Walking along the streets of Hollywood I found myself looking into all the flashy, ridiculously expensive cars thinking that there would be a celeb inside. I didn't see any that I recognised, and all the coffee shops were full of wannabees nursing their decaf mocha javas whilst learning their lines for a play nobody will see or writing scripts that nobody will read. But at least they're trying. After a trip to the Farmer's Market it just so happened that the Los Angeles Dodgers basesball team had a home game against my team from the east, the Baltimore Orioles. Four of us jumped on the bus and went through the 'hood to Dodger Stadium. I was the only one that knew the rules so I had to try and explain what was going on as the Orioles slumped to yet another defeat.
The next day I didn't feel like going to the beach or standing in line at Universal Studios for six hours, so I decided to walk up to the Hollywood sign in the hills. It was further than I thought, but some of the houses in Beachwood Canyon were quite ostentatious. I must have seen about 200 gas-guzzling souped-up SUVs (and if I hear another complaint about petrol prices I'm goona hit someone!) most with bullbars on the front to push all the untalented, poor ugly people out of the way. I made it close enough up the hill to get a photo, but that's all I have to show for three hours of hard work.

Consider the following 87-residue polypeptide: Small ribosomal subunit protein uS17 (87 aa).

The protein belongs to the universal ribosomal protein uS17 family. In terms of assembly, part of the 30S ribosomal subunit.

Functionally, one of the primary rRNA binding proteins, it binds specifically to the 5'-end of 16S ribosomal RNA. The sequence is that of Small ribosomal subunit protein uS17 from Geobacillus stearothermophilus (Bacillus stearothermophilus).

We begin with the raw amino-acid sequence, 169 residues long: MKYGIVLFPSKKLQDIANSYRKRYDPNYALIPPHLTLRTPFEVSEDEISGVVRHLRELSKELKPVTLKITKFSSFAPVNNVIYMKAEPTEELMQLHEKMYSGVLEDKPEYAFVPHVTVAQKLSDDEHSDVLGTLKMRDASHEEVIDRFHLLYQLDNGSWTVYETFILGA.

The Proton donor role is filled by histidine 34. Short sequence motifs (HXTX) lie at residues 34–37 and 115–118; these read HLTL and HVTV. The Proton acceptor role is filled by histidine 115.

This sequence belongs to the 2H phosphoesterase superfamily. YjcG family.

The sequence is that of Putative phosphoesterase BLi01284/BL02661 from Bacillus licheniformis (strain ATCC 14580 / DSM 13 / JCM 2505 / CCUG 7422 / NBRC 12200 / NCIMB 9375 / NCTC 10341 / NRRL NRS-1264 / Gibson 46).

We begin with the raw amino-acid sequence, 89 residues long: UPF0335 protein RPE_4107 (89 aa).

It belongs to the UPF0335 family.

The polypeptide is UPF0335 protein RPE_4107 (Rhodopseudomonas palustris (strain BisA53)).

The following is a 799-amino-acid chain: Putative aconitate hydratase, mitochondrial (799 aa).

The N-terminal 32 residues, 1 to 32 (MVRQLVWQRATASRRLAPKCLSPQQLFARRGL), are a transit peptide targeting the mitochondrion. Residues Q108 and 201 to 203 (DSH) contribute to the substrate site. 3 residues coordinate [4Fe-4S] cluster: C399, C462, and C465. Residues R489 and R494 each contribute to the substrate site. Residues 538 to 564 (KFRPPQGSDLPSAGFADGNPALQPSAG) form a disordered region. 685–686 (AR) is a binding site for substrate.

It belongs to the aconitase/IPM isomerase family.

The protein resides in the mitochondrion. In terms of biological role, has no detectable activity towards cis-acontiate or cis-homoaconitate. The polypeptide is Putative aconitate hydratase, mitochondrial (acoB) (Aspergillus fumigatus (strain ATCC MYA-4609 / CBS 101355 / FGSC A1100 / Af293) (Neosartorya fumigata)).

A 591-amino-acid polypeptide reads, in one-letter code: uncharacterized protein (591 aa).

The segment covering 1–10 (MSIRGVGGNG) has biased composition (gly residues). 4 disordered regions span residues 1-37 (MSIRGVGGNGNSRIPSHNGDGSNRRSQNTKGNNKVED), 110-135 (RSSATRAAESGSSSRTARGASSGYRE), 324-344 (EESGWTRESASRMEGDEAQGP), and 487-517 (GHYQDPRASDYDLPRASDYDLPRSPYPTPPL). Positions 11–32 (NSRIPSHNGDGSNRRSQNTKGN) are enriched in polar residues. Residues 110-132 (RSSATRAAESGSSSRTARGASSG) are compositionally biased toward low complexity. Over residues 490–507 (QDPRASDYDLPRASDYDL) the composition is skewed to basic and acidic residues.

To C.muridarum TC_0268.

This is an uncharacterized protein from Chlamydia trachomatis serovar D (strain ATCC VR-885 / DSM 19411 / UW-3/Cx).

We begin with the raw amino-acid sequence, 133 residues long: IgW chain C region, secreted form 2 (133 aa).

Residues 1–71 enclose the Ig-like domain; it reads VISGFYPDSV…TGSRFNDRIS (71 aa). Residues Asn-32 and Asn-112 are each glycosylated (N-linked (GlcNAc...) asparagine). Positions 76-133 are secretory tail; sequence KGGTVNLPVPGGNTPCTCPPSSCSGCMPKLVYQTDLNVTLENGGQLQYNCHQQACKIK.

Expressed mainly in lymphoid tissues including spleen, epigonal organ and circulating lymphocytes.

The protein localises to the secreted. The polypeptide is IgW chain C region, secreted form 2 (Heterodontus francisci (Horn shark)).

So that was it for LA, and hopefully the last of hostel living: next was San Francisco, a seven hour (non-Greyhound) dull bus ride up through California. I had arranged to stay the weekend with my friends Ed and Amy and I met them in a bar on Friday night. I have been to San Fran a couple of times before, and I much prefer it to LA. Ed had to play gold on Saturday so I grabbed his bike and spent the day riding around the city, through Golden Gate Park, across the Bridge, through the Presidio and along the marina and past a gay volleyball tournamanet. I've lready been to Alcatraz and Fisherman's Wharf before, so had no desire to slum it with any more tourists. The street here are quite steep, and I arrived back exhausted and hungry, but nothing a super-burrito couldn't sort out from the Hispanic Mission District.
Sunday was time for more baseball, this time watching the San Francisco Giants beat the Boston Red Sox in SBC Park on the water. Now I'm waiting for England's crucial match against Croatia, and I'm off to a bar just around the corner in Haight-Ashbury. Tonight I'm off to Alaska for a couple of weeks for two weddings (strange but true) and catching some big-ass salmon whilst avoiding some bigger-assed bears (Click here to jump to my TravelPod entry for my trip up there in 2000). I'll be out of contact for a couple of weeks, with no way of watching any more football which, being English, probably won't be a bad thing. But it's just my luck that we'll win the whole thing!

Two words: Wayne Rooney. Just returned from the Dog in the Fog English pub where I watched our next teenage sensation shine on the world (excluding US) stage. After a nervy first half you'll be pleased to know - unless you're Croatian or French - that we won 4-2, meaning we'll play Portugal in the quarter final on Thursday. Not that I'll be able to see it...